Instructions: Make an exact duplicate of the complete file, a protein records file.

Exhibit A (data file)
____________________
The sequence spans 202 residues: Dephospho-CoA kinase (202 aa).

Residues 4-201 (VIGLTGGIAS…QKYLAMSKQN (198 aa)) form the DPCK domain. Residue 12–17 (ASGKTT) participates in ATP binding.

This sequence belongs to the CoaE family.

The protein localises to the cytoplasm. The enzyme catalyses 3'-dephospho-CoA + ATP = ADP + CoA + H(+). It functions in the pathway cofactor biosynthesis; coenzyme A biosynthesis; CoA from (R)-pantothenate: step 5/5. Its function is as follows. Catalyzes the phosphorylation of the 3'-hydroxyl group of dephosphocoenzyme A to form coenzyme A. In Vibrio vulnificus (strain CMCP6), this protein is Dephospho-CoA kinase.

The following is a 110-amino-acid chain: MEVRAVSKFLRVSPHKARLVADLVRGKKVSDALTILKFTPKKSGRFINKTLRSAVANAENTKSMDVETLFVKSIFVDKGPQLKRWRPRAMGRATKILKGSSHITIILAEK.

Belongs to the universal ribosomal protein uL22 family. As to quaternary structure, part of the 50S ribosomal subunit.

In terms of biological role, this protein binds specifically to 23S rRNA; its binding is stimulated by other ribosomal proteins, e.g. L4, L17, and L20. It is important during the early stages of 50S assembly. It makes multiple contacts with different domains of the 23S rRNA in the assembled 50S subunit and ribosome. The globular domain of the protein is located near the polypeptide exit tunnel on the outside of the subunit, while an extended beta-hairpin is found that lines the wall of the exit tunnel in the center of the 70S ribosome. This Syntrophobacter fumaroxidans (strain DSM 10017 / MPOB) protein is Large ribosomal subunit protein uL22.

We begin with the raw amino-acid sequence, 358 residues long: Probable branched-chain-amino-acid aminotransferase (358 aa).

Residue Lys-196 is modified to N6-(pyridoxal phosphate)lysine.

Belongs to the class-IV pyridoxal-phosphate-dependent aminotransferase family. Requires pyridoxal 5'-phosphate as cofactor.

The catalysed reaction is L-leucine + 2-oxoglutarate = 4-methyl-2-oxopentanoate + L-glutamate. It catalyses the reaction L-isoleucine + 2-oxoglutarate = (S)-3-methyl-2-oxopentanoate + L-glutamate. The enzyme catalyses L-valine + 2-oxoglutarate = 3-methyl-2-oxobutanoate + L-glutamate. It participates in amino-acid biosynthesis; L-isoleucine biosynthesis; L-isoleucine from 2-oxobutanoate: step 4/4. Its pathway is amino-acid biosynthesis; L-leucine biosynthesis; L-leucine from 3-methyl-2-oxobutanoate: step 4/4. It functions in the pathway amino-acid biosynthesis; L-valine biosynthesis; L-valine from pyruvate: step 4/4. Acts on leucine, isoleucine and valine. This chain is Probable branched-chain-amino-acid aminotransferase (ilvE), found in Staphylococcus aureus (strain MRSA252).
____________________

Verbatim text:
The sequence spans 202 residues: Dephospho-CoA kinase (202 aa).

Residues 4-201 (VIGLTGGIAS…QKYLAMSKQN (198 aa)) form the DPCK domain. Residue 12–17 (ASGKTT) participates in ATP binding.

This sequence belongs to the CoaE family.

The protein localises to the cytoplasm. The enzyme catalyses 3'-dephospho-CoA + ATP = ADP + CoA + H(+). It functions in the pathway cofactor biosynthesis; coenzyme A biosynthesis; CoA from (R)-pantothenate: step 5/5. Its function is as follows. Catalyzes the phosphorylation of the 3'-hydroxyl group of dephosphocoenzyme A to form coenzyme A. In Vibrio vulnificus (strain CMCP6), this protein is Dephospho-CoA kinase.

The following is a 110-amino-acid chain: MEVRAVSKFLRVSPHKARLVADLVRGKKVSDALTILKFTPKKSGRFINKTLRSAVANAENTKSMDVETLFVKSIFVDKGPQLKRWRPRAMGRATKILKGSSHITIILAEK.

Belongs to the universal ribosomal protein uL22 family. As to quaternary structure, part of the 50S ribosomal subunit.

In terms of biological role, this protein binds specifically to 23S rRNA; its binding is stimulated by other ribosomal proteins, e.g. L4, L17, and L20. It is important during the early stages of 50S assembly. It makes multiple contacts with different domains of the 23S rRNA in the assembled 50S subunit and ribosome. The globular domain of the protein is located near the polypeptide exit tunnel on the outside of the subunit, while an extended beta-hairpin is found that lines the wall of the exit tunnel in the center of the 70S ribosome. This Syntrophobacter fumaroxidans (strain DSM 10017 / MPOB) protein is Large ribosomal subunit protein uL22.

We begin with the raw amino-acid sequence, 358 residues long: Probable branched-chain-amino-acid aminotransferase (358 aa).

Residue Lys-196 is modified to N6-(pyridoxal phosphate)lysine.

Belongs to the class-IV pyridoxal-phosphate-dependent aminotransferase family. Requires pyridoxal 5'-phosphate as cofactor.

The catalysed reaction is L-leucine + 2-oxoglutarate = 4-methyl-2-oxopentanoate + L-glutamate. It catalyses the reaction L-isoleucine + 2-oxoglutarate = (S)-3-methyl-2-oxopentanoate + L-glutamate. The enzyme catalyses L-valine + 2-oxoglutarate = 3-methyl-2-oxobutanoate + L-glutamate. It participates in amino-acid biosynthesis; L-isoleucine biosynthesis; L-isoleucine from 2-oxobutanoate: step 4/4. Its pathway is amino-acid biosynthesis; L-leucine biosynthesis; L-leucine from 3-methyl-2-oxobutanoate: step 4/4. It functions in the pathway amino-acid biosynthesis; L-valine biosynthesis; L-valine from pyruvate: step 4/4. Acts on leucine, isoleucine and valine. This chain is Probable branched-chain-amino-acid aminotransferase (ilvE), found in Staphylococcus aureus (strain MRSA252).